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How to Cope with Bruising and Burning in Children

All children will go through a phase of having permanently bruised knees or shins! Parents often discover these at bath time when it is really too late to do anything about it. However, ifimage 8 How to Cope with Bruising and Burning in Children you are presented with a bump soon after it has happened gentle pressure and/or an ice pack can reduce the swelling and subsequent bruising. Smoothing on a little arnica cream (available from most pharmacies) can also help. If bruising occurs frequently without known injury make an appointment to see your doctor.

Knocks on the head or face cause local swelling which develops at an alarming rate into a bump which can be the size of a plum. This is frightening if you haven’t seen it happen before. Check for head injury symptoms and apply an ice pack (either ice cubes in a polythene bag placed in a tea towel or a packet of frozen peas in a tea towel!). The bump will slowly subside and leave a large bruise which will disappear over ten days or so.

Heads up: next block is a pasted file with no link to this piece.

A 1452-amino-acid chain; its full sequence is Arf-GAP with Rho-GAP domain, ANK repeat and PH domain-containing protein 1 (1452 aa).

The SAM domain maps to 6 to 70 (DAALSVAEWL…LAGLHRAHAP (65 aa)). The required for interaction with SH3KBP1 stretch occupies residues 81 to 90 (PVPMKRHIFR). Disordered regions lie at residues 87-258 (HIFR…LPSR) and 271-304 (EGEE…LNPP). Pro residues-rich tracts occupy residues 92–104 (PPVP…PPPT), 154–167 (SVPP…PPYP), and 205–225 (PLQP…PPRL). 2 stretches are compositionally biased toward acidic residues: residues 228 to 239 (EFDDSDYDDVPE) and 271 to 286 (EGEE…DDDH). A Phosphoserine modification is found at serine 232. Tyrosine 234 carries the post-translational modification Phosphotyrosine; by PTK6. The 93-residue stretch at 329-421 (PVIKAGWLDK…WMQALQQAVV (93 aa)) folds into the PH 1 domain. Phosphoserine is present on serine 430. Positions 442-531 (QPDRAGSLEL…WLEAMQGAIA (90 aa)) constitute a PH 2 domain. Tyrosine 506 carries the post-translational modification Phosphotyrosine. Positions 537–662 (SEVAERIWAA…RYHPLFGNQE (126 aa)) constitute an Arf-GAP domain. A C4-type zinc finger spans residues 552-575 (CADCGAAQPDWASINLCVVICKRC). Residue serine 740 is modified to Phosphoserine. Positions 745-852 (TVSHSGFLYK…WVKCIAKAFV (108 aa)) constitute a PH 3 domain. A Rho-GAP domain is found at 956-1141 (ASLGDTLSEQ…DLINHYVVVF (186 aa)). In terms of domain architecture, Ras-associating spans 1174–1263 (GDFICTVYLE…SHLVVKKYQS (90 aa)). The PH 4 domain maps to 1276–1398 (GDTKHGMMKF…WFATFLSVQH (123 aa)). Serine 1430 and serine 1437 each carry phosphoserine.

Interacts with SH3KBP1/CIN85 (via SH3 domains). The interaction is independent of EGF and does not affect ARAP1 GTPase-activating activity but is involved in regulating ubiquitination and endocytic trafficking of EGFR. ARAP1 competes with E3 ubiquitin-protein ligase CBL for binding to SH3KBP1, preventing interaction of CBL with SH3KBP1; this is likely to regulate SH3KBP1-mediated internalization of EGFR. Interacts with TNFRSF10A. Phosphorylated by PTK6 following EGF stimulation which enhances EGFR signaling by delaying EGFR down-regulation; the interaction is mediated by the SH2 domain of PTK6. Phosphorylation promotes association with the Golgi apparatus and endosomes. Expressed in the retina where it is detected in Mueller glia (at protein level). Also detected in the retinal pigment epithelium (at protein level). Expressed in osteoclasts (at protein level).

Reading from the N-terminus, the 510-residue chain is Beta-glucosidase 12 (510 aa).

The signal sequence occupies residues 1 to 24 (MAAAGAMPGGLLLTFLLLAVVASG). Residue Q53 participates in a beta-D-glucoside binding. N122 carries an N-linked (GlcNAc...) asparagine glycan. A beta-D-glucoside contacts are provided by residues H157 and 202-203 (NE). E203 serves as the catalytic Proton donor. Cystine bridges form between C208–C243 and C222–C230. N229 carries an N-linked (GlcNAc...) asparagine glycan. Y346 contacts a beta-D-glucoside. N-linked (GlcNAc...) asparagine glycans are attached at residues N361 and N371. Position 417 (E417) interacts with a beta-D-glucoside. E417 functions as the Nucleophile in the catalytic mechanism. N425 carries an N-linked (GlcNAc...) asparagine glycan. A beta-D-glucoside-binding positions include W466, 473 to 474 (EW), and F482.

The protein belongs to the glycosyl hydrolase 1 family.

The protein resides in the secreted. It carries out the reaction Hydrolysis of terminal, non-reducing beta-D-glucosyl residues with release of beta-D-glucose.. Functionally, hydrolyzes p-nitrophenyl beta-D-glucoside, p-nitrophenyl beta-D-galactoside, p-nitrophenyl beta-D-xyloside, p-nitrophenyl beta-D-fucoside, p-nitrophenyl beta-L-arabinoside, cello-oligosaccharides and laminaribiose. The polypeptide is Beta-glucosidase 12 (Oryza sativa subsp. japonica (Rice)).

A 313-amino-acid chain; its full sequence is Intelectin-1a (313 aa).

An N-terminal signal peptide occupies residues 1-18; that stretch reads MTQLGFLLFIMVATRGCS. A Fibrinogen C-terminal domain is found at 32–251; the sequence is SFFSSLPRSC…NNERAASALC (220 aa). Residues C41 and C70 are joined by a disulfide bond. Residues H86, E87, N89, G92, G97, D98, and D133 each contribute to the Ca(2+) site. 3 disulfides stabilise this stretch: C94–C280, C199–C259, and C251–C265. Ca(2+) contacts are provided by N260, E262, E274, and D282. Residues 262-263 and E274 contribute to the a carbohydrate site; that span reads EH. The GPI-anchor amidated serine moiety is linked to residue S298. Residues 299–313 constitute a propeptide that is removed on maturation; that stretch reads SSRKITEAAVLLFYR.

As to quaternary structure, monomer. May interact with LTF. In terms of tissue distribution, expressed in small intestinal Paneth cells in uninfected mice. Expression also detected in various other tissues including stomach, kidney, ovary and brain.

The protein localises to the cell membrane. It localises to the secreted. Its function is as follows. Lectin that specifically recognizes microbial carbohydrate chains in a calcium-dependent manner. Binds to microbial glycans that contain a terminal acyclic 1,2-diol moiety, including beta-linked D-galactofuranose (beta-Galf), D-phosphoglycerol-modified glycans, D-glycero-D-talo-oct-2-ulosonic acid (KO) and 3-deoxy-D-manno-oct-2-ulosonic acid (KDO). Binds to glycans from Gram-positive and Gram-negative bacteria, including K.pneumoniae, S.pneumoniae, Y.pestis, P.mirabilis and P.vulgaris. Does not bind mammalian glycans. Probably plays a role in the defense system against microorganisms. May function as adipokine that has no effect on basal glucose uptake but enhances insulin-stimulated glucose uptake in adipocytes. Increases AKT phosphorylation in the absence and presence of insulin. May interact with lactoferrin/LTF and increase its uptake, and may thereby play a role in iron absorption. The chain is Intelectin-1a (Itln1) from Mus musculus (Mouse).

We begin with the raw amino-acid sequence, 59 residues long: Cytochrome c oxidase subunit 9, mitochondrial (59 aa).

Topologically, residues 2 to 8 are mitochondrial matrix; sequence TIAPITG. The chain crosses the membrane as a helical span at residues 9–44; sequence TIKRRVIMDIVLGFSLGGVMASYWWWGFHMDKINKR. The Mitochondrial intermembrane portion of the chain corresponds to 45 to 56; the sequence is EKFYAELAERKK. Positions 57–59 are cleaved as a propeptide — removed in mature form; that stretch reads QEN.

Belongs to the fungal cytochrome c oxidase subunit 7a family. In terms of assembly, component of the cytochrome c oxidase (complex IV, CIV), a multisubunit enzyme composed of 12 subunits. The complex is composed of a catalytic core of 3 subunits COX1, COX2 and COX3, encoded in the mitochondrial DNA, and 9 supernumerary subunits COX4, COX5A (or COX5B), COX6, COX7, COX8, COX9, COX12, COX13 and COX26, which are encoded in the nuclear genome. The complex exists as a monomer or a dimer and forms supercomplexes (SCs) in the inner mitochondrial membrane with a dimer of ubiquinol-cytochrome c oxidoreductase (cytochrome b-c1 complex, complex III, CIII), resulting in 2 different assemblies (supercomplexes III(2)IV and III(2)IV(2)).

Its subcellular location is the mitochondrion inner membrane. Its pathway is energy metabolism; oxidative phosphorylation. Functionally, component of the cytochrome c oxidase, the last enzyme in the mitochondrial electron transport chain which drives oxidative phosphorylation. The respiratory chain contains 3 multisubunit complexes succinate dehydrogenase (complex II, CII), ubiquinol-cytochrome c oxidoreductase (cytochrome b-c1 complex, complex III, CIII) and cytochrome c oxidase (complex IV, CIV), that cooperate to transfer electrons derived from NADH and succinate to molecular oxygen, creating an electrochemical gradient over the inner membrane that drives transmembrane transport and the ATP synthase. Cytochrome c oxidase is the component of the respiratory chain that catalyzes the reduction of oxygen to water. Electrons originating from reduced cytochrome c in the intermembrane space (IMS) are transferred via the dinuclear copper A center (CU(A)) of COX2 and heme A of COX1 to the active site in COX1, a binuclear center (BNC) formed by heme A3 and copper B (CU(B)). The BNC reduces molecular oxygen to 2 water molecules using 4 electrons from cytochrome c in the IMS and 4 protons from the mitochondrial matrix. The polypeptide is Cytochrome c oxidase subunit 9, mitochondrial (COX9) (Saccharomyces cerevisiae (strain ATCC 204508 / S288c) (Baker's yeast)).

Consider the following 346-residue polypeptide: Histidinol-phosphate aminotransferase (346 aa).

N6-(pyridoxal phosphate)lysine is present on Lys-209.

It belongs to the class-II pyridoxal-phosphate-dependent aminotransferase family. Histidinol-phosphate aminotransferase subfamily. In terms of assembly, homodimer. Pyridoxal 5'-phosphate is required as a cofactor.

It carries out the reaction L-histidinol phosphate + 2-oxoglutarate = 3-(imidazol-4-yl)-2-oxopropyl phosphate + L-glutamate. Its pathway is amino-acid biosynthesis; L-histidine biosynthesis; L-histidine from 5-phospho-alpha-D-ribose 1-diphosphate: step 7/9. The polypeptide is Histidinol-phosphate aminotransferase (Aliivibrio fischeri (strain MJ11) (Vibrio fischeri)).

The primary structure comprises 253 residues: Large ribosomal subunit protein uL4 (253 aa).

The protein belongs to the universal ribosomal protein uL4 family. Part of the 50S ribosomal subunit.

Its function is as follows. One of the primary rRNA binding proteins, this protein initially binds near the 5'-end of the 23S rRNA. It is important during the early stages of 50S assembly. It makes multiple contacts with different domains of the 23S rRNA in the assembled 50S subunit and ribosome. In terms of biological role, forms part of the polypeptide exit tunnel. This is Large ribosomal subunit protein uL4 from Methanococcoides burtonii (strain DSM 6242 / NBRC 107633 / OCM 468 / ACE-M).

Action plan…

  • Always treat a burn or scald with cold water.
  • If possible immerse the burned area in cold water for at least ten minutes.
  • Never apply any creams or greases.
  • If hot liquid has spilt on to clothing remove the clothing immediately if possible. If not, wet it with cool or cold water then try to remove it. You must act quickly to avoid severe burns.
  • If hands are affected do the same but then put the child’s hand in a clean polythene bag while you contact the doctor.
  • Apply clean wet wraps such as towels or even clingwrap to the burn while you transport the child to the surgery or casualty.
  • You should contact your doctor, practice nurse or casualty department immediately for all but the most minor scalds.

This article is a guide only – please seek advice from your medical advisor in all cases.

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